Employee retention makes remote working more important than ever. The pace of change is ever-increasing.
Some employees feel connected when they come into work every morning. Others like to roll into the office in the afternoon and stay late. Whilst many would prefer not to come in at all. Thus, one way to improve the workplace (you may need to give your employers a nudge) is to make office hours, or even contact time in the office more flexible. Large forward-thinking businesses like Amazon and eBay promote remote working arrangements. These same companies have unconventional quirky office spaces that showcase their company culture through visitor experiences which are visually exciting.
Soon with modern technology employees will be able to flow in and out the office and decide their contact time, whilst staying in the loop through their mobile devices. Cloud computing and 21st the century’s best friend – social networks, will facilitate this development. Let’s change the out-dated perception of the (daunting) word ‘work’ from brick offices with boring commutes and time sheets to an interactive experience.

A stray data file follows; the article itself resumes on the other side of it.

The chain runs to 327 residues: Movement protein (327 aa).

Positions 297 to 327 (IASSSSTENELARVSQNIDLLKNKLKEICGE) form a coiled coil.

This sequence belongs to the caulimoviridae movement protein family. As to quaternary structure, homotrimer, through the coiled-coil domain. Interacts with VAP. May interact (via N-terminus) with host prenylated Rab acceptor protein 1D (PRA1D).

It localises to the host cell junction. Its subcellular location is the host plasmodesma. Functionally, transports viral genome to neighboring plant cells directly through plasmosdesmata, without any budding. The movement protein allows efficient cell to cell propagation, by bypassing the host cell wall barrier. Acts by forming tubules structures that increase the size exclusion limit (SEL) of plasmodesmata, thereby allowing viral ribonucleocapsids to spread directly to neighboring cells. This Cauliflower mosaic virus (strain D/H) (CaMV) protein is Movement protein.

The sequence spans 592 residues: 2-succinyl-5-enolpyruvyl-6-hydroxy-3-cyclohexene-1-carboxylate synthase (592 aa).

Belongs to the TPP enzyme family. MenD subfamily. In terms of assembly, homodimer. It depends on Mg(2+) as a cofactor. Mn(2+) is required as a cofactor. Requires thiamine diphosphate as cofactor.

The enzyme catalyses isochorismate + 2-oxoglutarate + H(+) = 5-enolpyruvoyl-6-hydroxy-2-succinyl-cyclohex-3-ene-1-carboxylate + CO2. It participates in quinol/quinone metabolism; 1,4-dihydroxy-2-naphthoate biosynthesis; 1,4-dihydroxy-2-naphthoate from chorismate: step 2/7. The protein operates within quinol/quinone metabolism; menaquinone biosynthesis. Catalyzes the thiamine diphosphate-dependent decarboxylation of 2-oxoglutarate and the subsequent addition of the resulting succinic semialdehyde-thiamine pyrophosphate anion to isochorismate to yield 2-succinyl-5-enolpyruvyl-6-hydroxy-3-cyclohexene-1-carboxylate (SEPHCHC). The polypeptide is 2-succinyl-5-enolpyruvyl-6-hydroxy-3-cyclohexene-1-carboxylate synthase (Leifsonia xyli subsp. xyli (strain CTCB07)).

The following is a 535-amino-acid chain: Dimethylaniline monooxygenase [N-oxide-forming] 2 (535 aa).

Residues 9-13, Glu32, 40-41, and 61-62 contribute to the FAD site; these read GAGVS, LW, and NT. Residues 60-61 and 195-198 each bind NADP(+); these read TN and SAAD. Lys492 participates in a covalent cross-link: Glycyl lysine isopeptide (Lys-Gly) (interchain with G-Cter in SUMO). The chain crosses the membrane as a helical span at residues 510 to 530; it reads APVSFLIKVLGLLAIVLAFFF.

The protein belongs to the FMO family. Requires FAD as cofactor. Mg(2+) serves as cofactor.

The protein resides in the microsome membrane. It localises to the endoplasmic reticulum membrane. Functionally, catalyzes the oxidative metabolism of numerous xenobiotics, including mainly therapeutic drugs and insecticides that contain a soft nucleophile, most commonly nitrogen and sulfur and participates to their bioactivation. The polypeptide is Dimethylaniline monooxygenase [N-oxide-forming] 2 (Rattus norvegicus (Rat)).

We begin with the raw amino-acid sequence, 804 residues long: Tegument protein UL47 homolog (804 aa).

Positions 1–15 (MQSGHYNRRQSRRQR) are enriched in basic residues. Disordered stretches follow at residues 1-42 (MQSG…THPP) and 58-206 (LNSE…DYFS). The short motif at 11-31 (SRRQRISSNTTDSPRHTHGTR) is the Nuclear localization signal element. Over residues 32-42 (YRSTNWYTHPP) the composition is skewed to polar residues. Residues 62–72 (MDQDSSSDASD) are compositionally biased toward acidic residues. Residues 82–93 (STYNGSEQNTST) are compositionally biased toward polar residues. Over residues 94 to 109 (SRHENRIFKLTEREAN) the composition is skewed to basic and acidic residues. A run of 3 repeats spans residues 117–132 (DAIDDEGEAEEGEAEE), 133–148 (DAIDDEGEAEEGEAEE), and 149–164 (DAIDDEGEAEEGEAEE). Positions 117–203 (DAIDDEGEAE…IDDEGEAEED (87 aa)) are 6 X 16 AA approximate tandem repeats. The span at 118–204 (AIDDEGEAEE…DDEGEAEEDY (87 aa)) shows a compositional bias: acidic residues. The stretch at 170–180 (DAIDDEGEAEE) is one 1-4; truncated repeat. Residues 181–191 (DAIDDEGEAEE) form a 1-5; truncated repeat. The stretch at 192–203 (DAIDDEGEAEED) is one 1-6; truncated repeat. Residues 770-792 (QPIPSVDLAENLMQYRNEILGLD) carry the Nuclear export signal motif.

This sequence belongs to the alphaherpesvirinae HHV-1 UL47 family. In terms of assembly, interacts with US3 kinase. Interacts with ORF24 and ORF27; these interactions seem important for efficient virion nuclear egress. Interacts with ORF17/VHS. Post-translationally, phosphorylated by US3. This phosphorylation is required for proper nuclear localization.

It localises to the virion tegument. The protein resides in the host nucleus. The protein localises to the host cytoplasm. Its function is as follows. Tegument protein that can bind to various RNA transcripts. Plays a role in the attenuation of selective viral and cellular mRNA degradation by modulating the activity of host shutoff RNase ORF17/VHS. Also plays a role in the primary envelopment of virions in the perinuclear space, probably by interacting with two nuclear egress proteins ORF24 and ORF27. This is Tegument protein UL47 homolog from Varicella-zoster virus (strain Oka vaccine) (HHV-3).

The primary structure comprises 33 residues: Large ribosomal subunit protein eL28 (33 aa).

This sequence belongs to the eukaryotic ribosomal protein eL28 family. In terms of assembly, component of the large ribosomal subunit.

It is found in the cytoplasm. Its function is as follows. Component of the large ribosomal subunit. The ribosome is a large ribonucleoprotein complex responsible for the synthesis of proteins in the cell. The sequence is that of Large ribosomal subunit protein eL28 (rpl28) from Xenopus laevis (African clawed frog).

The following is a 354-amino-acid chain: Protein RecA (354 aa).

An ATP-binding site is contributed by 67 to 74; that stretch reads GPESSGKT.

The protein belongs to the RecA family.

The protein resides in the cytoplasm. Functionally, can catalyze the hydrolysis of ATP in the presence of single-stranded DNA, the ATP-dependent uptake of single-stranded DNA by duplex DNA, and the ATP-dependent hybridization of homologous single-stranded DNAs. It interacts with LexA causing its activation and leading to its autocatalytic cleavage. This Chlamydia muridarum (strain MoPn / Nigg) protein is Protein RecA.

It’s increasingly hard to sustain employer loyalty in a world of remote working. Autonomy and self-direction in flexible working environments are crucial. The office is changing from a rigid 9-5 structure to a ‘meeting point’. As discussed, technology keeps employees connected virtually anywhere. Often tasks are better-completed out of the office in stimulating environments. Different spaces are appropriate for different tasks – allow the team to pick an environment most applicable to their role. In this way agile working gives employees autonomy over where they do their most productive work.
An employee’s workplace can have a massive impact on their productivity. Noise and a lack of varied workspaces are the most cited reasons for blocked creativity. Modern workforces have the advantage of choice and control.
Ultimately office design is about the people more than the space. Office space should be structured around enabling people to do their best work. Businesses can explore occupancy levels and apply this in design.
Let your employees take control. Maybe implementing ‘office hoteling’ – where remote or flexible employees can reserve a desk would be the answer. This saves cost on office footprints and desk numbers. This will also help employees with that tricky work-life balance and avoid those annoying commutes. Similarly, to other efforts to improve employee experience, remote work is proven to raise satisfaction.